On May 11, I posted a link on our Facebook account to an article in The New York Times regarding a decision in Delaware Chancery Court earlier this month.
In that case (Martin Marietta Materials, Inc. v. Vulcan Materials Company), the court issued a very lengthy opinion (139 pages!) about a topic that is very common in Mergers & Acquisitions, private company purchases and sales, and a variety of related contexts where two companies, as a prelude and condition to engaging in negotiations about a merger, sale, exchange, venture or other business combination, or other fundamental or significant business or commercial transaction, enter into a confidentiality or nondisclosure agreement prior to or at the very early stages of their conversations.
Why? Because neither is willing to commit to such a major transaction without getting an open, unqualified look at the other during the course of due diligence and because neither can conduct thorough due diligence except on a fully cooperative basis with the counterparty, and neither will be that upfront with the other unless the privacy of its disclosures is assured. And then there are the securities and corporate laws and fiduciary obligations of each company and its insiders to consider: a potential target is not advised to disgorge its own deepest secrets to a potential acquirer without some privacy protections, unless it doesn't worry about SEC investigations, compromising trade secrets, surrendering valuable proprietary or confidential business information (like customer lists, tenant rolls, and supplier pricing) to competitors, and welcoming a flood of lawsuits from its own shareholders for permitting the resulting damage to their company and the severe value decline in their stockholdings.
For at least 30 years, almost every potential acquisition of any magnitude has begun with a confidentiality or nondisclosure agreement (NDA) at its earliest stage. Sometimes this is highly negotiated; other times it is presented unilaterally by the seller or target to potential suitors, who are more like bidders in a seller's market, as a "take it or leave it" precondition to preliminary negotiations.
The surprising fact is that while thousands upon thousands upon thousands of NDAs have been negotiated, exchanged, written about in treatises, and included in form books -- a former client of ours regularly entered into confidentiality agreements almost every business day for years regarding any potential acquisition or disposition of assets it had any interest in pursuing, so I can safely estimate that we have approximately one thousand examples of signed confidentiality agreements that we negotiated for just that client, and probably 500 or more for another client -- very , very few ever wound up in dispute resolution forums, and even fewer in court. Anyone searching for judicial opinions involving contract breaches over leases, mineral interests, purchase or supply contracts, etc. can quickly find hundreds of reported cases, and it is that judicially made law that is our common law and that shapes much of our statutory laws.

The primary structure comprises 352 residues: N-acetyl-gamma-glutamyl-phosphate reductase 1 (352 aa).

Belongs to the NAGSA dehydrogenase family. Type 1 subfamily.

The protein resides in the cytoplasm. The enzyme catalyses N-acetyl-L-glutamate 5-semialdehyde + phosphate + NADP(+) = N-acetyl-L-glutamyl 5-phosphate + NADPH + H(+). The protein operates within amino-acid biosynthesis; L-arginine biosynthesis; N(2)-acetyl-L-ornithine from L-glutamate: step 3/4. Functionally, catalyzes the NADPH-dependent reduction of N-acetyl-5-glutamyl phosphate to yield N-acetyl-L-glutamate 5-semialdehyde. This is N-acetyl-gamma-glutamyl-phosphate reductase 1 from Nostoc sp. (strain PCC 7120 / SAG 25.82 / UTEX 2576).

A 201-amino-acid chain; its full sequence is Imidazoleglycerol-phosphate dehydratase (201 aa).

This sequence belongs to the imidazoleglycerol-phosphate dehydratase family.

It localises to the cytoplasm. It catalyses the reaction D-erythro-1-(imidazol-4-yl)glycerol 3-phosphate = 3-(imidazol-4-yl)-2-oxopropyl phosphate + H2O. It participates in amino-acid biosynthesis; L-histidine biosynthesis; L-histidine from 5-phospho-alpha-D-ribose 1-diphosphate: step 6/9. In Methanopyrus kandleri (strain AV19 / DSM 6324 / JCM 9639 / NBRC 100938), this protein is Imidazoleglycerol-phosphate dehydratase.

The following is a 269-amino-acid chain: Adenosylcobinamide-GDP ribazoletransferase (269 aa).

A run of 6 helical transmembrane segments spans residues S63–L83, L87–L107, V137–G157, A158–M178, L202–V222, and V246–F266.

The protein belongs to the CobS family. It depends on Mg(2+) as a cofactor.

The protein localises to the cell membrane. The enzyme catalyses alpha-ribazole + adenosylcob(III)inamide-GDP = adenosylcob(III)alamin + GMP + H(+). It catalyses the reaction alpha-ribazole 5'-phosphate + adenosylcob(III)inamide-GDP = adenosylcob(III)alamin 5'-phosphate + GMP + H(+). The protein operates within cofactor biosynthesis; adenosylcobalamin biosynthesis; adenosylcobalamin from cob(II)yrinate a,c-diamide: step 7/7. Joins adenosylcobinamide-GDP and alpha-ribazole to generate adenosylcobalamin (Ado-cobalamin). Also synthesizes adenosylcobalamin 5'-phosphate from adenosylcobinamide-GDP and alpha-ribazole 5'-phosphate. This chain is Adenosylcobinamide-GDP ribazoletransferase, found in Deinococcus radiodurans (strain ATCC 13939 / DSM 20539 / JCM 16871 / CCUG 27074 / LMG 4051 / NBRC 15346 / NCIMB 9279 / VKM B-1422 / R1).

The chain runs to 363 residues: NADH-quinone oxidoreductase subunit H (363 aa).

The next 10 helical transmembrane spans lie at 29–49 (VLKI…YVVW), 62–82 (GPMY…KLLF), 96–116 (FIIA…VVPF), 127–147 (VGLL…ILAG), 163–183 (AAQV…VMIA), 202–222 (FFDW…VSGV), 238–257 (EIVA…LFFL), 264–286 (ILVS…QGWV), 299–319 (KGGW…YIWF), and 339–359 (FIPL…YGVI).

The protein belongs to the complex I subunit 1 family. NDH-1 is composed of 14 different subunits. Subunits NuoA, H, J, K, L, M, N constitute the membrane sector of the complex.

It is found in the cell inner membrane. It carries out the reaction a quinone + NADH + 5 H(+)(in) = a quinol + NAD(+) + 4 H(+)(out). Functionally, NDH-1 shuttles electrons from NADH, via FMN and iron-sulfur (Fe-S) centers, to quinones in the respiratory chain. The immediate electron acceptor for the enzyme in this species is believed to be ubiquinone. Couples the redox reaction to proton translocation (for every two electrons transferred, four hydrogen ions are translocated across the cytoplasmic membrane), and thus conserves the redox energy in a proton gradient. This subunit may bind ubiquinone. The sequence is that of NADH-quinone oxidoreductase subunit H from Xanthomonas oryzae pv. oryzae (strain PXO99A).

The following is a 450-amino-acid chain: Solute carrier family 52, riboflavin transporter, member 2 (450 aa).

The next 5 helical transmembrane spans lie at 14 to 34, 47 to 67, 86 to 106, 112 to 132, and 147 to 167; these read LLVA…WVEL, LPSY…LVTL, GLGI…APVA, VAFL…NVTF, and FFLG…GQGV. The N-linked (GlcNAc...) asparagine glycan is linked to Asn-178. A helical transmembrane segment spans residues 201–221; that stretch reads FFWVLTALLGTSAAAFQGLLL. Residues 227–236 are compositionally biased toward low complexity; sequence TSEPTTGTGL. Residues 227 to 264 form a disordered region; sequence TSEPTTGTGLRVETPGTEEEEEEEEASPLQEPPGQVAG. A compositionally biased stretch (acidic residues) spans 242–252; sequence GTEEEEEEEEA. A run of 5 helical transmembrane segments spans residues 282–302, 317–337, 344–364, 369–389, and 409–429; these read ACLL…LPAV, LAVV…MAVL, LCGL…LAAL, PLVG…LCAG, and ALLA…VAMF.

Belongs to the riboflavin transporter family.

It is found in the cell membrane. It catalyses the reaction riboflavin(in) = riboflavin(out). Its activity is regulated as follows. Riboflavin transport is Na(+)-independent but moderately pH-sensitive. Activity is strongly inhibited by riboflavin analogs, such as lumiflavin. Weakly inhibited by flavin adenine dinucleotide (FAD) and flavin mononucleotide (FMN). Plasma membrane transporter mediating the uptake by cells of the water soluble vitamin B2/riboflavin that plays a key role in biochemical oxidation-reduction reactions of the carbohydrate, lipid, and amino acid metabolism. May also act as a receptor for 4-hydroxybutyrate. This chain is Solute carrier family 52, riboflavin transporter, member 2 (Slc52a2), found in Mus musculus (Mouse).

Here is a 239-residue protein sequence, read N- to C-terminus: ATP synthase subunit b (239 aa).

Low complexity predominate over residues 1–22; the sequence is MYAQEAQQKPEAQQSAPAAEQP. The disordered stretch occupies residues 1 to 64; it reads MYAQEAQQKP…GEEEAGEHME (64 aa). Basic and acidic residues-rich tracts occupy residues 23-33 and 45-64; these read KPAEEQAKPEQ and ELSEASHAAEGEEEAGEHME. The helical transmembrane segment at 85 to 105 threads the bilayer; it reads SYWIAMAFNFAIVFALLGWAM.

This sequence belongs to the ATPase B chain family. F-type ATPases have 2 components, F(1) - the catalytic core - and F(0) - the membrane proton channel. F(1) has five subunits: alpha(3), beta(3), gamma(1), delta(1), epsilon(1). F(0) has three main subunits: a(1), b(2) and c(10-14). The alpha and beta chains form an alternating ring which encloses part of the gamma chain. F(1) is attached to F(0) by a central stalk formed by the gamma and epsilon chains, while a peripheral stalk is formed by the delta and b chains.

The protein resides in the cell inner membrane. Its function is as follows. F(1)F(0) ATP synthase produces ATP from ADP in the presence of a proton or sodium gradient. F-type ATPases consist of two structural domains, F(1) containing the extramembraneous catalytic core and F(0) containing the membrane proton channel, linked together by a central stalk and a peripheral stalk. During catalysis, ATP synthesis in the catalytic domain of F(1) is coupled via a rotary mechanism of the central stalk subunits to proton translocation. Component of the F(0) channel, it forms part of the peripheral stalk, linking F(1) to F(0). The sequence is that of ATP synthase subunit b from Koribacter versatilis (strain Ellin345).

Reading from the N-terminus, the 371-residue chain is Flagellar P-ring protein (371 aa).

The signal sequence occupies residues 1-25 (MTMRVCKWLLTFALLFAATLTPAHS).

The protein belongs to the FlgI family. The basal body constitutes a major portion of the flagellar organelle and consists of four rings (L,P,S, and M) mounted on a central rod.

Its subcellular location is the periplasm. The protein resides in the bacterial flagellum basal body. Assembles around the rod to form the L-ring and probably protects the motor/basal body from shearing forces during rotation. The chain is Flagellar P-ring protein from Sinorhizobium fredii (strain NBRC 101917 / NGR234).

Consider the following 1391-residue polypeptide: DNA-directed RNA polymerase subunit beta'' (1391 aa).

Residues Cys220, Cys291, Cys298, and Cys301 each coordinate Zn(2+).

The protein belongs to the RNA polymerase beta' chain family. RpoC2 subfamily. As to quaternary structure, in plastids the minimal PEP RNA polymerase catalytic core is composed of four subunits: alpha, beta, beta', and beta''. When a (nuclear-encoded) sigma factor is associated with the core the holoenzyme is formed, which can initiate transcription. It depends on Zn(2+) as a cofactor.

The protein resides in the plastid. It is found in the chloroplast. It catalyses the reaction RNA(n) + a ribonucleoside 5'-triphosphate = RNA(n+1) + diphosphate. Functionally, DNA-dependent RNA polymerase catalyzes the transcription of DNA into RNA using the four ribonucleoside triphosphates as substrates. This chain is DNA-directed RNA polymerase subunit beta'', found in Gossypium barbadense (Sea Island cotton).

But sue over a breach or alleged breach of an NDA in a merger and acquisition context? Very rarely, and not just because some NDAs require that disputes be submitted to arbitration (to help preserve not only the privacy and secrecy of the matters that are the subject of the NDA but also to preserve the reputations of the parties and their insiders from the damage that might result from public awareness of the details of their negotiations, especially sloppiness and error).
So rarely do confidentiality agreement breach claims reach courtrooms, that clients often ask flatly what good confidentiality agreements are, because no one ever seems to sue for their breach! It became a commonly accepted notion among those knowledgeable in the arena that the power of confidentiality agreements existed more as a moral obligation than a legal one: breach your duties, and word will travel quickly that you are not trustworthy, and the price you pay in the real world of dealmaking will be far more severe and far longer lasting than the punishment any court would deliver you.
So when the Court of Chancery in Delaware -- the most listened to court in the M&A world -- found itself facing a breach of confidentiality agreement claim in a business combination context, and the parties failed to settle the matter privately, the opportunity was there for us all to finally find out what happens whether and how a leading court will enforce an NDA.
In my next blog, I will discuss this particular decision; but to reinforce the opinion I expressed above that these kinds of disputes never wind up in court, I will tell you right now, that the key judicial decision cited by the Chancery Court of Delaware in the Martin Marietta - Vulcan decision was issued by ... A COURT IN ONTARIO, CANADA!